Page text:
The potential consequences of such fragility, arising for similar reasons, have recently been made painfully evident in South Australia, which suffered a total system blackout on the 28th of September, with full service to all consumers only being restored completely by the 12th of October. The preliminary report and its update by the Australian Energy Market Operator (AEMO) present the current state of knowledge.
What we can infer at present is that the distal cause of the blackout was a state policy that discouraged conventional generation, and resulted in a system that was heavily dependent on wind turbines and on a single interconnector to the neighbouring state of Victoria. Experience has revealed this as a fragile system. The proximal causes of the blackout were a major storm with wind speeds in excess of those forecast. It appears that these winds caused grid damage resulting in voltage disturbances. The wind generators were not programmed to ride through such serious faults, and disconnected, resulting in the loss of 445 MW of generation, about 23% of the system load at that time (1,895 MW). This disconnection transferred the burden to the Victoria interconnector, which could not sustain that load, and itself disconnected to prevent damage, with a further loss of 900 MW of supply. The whole burden now transferred in a split second to the online conventional generation, which needless to say could not meet it and also disconnected, resulting in a black system. The entire event lasted about ninety seconds.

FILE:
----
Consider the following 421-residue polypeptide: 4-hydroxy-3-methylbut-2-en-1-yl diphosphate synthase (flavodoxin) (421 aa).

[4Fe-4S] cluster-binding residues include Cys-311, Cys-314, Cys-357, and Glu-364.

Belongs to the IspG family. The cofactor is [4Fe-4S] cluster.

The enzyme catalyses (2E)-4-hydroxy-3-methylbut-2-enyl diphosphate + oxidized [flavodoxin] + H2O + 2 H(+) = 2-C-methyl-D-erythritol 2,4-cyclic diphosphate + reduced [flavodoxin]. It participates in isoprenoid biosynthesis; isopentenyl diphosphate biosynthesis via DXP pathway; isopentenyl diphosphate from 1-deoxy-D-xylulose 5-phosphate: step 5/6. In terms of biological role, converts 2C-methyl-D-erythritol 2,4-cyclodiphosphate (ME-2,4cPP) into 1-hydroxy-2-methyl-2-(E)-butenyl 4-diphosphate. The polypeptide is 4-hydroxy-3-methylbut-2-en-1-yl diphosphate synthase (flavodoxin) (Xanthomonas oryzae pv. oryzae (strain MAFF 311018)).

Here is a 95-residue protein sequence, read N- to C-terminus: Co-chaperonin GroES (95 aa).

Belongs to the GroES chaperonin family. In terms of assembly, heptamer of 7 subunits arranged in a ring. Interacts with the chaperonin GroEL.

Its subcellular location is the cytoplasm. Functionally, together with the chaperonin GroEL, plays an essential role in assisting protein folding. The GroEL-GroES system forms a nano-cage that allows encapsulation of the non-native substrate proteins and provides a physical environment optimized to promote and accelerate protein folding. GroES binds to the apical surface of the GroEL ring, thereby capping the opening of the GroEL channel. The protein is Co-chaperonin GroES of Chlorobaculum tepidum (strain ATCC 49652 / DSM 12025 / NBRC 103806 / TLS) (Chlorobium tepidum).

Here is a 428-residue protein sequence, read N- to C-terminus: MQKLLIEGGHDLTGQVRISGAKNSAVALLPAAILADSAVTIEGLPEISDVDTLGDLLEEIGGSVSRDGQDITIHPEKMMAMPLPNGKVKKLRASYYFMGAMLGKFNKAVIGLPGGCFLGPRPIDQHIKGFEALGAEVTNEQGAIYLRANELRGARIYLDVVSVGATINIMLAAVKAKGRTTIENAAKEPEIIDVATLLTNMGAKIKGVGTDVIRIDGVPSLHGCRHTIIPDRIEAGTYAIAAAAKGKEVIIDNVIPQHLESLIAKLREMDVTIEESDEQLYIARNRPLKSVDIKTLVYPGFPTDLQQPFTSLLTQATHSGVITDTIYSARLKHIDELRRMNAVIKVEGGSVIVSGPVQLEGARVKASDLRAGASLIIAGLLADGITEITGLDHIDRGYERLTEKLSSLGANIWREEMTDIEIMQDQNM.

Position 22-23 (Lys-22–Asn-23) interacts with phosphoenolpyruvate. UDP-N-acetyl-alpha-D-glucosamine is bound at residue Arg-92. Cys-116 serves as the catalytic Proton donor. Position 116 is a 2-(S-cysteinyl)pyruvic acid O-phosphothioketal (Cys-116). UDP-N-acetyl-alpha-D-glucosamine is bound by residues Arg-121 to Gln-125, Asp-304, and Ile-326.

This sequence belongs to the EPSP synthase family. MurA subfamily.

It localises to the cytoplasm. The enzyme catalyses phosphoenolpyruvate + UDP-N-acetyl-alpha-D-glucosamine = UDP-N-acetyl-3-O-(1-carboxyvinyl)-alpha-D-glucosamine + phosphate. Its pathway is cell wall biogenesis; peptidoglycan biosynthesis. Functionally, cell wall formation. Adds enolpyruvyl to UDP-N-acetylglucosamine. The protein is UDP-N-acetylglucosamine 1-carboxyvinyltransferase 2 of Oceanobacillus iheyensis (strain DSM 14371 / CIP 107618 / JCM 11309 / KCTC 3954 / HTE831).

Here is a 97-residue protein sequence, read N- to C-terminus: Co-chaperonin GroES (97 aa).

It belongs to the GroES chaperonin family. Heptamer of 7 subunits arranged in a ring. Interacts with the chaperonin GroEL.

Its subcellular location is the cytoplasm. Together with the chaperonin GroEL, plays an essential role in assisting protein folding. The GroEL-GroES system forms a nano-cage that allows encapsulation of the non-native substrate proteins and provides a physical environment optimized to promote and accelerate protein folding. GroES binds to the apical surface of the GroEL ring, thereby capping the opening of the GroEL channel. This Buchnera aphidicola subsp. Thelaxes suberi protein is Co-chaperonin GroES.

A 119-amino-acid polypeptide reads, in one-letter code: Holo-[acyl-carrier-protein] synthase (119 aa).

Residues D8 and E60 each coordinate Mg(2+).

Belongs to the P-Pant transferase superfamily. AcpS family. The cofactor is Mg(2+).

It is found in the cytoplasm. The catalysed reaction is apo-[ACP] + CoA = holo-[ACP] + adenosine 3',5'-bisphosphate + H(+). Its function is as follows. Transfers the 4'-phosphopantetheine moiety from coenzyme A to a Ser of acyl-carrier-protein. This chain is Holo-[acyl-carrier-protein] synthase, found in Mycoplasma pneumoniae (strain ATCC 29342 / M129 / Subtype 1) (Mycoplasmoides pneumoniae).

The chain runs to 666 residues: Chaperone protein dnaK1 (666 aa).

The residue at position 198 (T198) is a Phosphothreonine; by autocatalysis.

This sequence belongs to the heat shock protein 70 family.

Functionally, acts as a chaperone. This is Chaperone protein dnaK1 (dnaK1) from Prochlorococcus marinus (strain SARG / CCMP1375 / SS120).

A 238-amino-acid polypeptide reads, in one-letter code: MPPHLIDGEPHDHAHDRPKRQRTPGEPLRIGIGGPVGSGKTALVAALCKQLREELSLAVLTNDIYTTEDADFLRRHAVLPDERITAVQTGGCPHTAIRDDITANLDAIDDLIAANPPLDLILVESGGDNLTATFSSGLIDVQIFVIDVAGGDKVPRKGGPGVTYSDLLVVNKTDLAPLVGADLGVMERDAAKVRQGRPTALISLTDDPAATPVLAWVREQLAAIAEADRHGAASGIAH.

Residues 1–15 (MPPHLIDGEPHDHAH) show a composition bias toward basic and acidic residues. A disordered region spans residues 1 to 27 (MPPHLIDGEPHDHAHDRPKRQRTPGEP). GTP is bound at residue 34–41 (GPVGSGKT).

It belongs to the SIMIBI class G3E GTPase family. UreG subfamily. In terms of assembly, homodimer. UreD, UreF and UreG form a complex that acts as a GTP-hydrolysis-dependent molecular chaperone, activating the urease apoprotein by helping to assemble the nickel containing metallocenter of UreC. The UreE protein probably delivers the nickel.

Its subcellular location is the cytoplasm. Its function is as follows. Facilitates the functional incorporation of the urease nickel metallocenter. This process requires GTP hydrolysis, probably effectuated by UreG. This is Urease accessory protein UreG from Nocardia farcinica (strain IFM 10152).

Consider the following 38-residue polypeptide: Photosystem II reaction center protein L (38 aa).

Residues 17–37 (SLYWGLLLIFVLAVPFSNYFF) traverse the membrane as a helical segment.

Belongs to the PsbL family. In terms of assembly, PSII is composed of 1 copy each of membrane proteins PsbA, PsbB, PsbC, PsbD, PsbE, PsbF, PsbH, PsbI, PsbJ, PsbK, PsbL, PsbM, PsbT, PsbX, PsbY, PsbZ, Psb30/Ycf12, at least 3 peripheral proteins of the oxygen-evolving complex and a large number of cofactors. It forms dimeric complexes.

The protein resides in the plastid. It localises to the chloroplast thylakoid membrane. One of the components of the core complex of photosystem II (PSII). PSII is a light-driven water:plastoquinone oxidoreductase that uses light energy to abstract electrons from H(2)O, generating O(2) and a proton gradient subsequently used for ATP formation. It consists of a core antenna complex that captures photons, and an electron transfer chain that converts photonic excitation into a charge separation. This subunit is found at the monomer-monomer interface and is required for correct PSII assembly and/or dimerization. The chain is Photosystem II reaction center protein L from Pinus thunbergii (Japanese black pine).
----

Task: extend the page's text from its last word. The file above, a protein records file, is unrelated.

System operators world-wide will now be reviewing their policies on wind turbine Fault Ride Through, and AEMO itself is as a matter of urgency requiring the wind turbine operators to be programmed to provide more robust FRT, but this is more than changing the settings on a dial. Generators disconnect to prevent mechanical damage, which is a real hazard during a fault, so if higher levels of FRT are required, the wind turbines will probably have to be modified to make them less susceptible to gross physical harm in the event of major voltage disturbances. Conventional generation is, as a rule, already engineered to withstand fairly extreme faults, as witness the fact that none of the conventional generation that was online during the South Australian event disconnected until the interconnector came offline. Ensuring that the wind turbines are similarly robust may not be cheap, and there already signs that wind operators in South Australia are reluctant. The chief executive of one of the operators has been quoted Australian Financial Review that he was uncertain whether enhanced Fault Ride Through requirements would expose his equipment to damage: “It could have zero effect, it could have longer term operations and maintenance costs, it could have any number of issues”.
In fact the likelihood of it having zero effect on the wind turbines is small; these devices, already very expensive, will have almost certainly been engineered to be adequate, though not very much more than adequate to the levels of Fault Ride Through generally required. More demanding levels of FRT will thus mean that they are de facto under-engineered, with impacts on maintenance costs and reliability. Re-engineering will not be cheap, and improving the standards for new wind turbines will have a significant effect on their capital cost, pushing the hoped for independence of subsidy still further off into the future.
Read together, National Grid’s UK Winter Outlook and AEMO’s reports on the South Australian case, suggest that systems heavily exposed to wind generation tend to be fragile, and rendering such systems adequately robust is both difficult and, crucially, expensive.